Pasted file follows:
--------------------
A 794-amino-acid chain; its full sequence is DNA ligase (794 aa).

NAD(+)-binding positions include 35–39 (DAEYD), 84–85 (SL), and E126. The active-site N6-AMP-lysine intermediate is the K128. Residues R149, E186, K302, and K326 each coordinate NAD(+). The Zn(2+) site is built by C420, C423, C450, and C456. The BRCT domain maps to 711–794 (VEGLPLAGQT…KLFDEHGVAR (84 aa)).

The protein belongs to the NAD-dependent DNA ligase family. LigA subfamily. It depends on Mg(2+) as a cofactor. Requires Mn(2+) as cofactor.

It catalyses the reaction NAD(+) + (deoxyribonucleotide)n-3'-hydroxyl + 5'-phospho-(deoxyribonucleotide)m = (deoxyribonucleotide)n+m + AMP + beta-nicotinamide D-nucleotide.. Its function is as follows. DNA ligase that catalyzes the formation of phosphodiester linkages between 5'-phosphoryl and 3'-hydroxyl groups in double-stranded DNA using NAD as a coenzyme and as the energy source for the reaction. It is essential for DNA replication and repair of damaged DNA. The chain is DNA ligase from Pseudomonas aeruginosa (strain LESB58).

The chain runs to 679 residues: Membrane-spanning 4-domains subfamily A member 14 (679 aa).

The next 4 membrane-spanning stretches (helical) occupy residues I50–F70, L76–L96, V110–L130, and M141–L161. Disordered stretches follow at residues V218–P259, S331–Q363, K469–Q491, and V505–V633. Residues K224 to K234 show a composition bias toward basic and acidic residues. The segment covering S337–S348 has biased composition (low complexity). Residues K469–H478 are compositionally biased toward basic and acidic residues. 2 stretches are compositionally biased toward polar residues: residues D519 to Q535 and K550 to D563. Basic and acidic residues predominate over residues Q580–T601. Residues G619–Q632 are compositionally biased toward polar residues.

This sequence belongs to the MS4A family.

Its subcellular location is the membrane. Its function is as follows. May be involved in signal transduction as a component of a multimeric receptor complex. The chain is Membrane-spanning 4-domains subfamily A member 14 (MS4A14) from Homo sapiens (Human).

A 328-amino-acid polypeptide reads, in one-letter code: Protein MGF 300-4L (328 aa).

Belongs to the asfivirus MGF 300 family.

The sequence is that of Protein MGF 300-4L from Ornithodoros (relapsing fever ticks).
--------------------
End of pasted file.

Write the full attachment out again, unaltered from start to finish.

A 794-amino-acid chain; its full sequence is DNA ligase (794 aa).

NAD(+)-binding positions include 35–39 (DAEYD), 84–85 (SL), and E126. The active-site N6-AMP-lysine intermediate is the K128. Residues R149, E186, K302, and K326 each coordinate NAD(+). The Zn(2+) site is built by C420, C423, C450, and C456. The BRCT domain maps to 711–794 (VEGLPLAGQT…KLFDEHGVAR (84 aa)).

The protein belongs to the NAD-dependent DNA ligase family. LigA subfamily. It depends on Mg(2+) as a cofactor. Requires Mn(2+) as cofactor.

It catalyses the reaction NAD(+) + (deoxyribonucleotide)n-3'-hydroxyl + 5'-phospho-(deoxyribonucleotide)m = (deoxyribonucleotide)n+m + AMP + beta-nicotinamide D-nucleotide.. Its function is as follows. DNA ligase that catalyzes the formation of phosphodiester linkages between 5'-phosphoryl and 3'-hydroxyl groups in double-stranded DNA using NAD as a coenzyme and as the energy source for the reaction. It is essential for DNA replication and repair of damaged DNA. The chain is DNA ligase from Pseudomonas aeruginosa (strain LESB58).

The chain runs to 679 residues: Membrane-spanning 4-domains subfamily A member 14 (679 aa).

The next 4 membrane-spanning stretches (helical) occupy residues I50–F70, L76–L96, V110–L130, and M141–L161. Disordered stretches follow at residues V218–P259, S331–Q363, K469–Q491, and V505–V633. Residues K224 to K234 show a composition bias toward basic and acidic residues. The segment covering S337–S348 has biased composition (low complexity). Residues K469–H478 are compositionally biased toward basic and acidic residues. 2 stretches are compositionally biased toward polar residues: residues D519 to Q535 and K550 to D563. Basic and acidic residues predominate over residues Q580–T601. Residues G619–Q632 are compositionally biased toward polar residues.

This sequence belongs to the MS4A family.

Its subcellular location is the membrane. Its function is as follows. May be involved in signal transduction as a component of a multimeric receptor complex. The chain is Membrane-spanning 4-domains subfamily A member 14 (MS4A14) from Homo sapiens (Human).

A 328-amino-acid polypeptide reads, in one-letter code: Protein MGF 300-4L (328 aa).

Belongs to the asfivirus MGF 300 family.

The sequence is that of Protein MGF 300-4L from Ornithodoros (relapsing fever ticks).